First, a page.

• jdseanjd
      March 7, 2013 at 3:24 pm #

      David hi. Thanks for your clear comments.
      Regarding your Britain becoming like 70s Russia observation, I believe that is what is planned.

      The UN, the US, the EU & all the major Western economies are in thrall to the Ecological Movement, whence we get the Global Warming Scare Scam nonsense.

      The foundations of the ecological movement are in books such as “A Blueprint for Survival” which I read as a 19 year old student of Architecture in 1972.

      Basically the book demanded that Western, developed economies be de -industrialised to “save the Planet”

      It’s opening paragraph is most dramatic:
      “The principle defect of the industrial way of life with its ethos of expansion is that it is not sustainable”

      There’s that word, sustainable.

      The booklet (139 pages) was first published 1972 as Vol 2, No 1 of the ecologist magazine.

      • jdseanjd
        March 7, 2013 at 3:29 pm #

        If you google
        the ecologist
        Edward Goldsmith
        Zac Goldsmith
        The Limits to Growth by Dennis Meadows

        you will find David Camerons “Green” credentials.

      • jdseanjd
        March 7, 2013 at 3:35 pm #

        The plan to reduce Britain to 70s Russia is laid out in UN Agenda 21, which proposes:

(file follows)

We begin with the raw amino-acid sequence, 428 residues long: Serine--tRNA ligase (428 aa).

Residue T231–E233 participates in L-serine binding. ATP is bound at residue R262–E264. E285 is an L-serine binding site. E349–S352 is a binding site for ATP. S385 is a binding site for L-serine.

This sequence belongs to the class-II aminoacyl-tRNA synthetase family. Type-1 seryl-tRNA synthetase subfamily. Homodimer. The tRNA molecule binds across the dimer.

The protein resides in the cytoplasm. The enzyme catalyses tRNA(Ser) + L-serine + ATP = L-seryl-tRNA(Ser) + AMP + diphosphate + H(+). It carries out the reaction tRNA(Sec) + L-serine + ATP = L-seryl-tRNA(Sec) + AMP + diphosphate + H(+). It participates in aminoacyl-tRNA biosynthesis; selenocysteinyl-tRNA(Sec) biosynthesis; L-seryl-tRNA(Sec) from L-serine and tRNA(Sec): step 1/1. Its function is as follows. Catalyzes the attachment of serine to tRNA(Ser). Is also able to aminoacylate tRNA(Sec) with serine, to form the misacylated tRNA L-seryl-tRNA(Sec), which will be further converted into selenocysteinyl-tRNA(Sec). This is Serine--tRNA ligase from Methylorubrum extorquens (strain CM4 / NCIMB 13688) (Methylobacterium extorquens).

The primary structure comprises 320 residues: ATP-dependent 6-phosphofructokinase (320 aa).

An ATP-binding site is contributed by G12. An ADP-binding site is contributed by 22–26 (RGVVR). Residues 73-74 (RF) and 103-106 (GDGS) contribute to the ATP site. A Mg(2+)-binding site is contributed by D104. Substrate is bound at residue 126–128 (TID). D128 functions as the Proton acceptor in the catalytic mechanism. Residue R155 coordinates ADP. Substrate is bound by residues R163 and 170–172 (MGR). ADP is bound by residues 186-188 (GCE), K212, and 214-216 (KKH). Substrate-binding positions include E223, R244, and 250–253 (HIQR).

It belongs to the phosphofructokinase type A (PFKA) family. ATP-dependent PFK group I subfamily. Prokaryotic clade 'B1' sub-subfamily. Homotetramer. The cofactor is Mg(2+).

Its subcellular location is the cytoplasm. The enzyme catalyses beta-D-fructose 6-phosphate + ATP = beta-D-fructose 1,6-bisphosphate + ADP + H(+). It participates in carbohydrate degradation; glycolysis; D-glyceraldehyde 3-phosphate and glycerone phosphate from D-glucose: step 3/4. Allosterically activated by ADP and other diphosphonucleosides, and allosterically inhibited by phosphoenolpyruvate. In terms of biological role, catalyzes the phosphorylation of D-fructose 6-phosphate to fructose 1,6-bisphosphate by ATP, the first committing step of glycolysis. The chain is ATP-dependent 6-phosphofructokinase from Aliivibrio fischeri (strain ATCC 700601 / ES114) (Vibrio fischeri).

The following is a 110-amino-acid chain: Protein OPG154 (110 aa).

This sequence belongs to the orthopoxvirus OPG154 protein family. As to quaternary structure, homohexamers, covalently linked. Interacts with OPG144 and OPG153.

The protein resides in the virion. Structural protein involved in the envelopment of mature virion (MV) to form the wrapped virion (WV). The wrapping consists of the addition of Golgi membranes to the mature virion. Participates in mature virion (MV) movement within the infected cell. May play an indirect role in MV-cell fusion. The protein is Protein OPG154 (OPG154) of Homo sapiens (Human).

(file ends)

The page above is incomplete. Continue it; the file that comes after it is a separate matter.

The equalisation of wealth between countries & between continents.
        The culling of 80%-90% of the world population to “sustainable” levels.
        The abolition of private property.
        The abolition of the family.
        & one world govt, for which the EU is seen as the forerunner.

      • jdseanjd
        March 7, 2013 at 3:38 pm #

        The best expose of UN Agenda 21 I’ve seen is by John Anthony:

        http://www.youtube.com/watch?v=9GykzQWlxJs

        Well worth 1hr 23mins

      • jdseanjd
        March 7, 2013 at 3:45 pm #

        Signing UN Agenda 21 at the Rio Earth Summit 1992, George Bush snr hailed it as “A New World Order”

        20 years later, Alabama banned UN Agenda 21, in June 2012. Other states, cities & counties are following Suit.

        http://www.thenewamerican.com/tech/environment/item/11999-sustainable-freedom-surging-opposition-to-agenda-21-“sustainable-development”

  27. jdseanjd
    March 7, 2013 at 3:01 pm #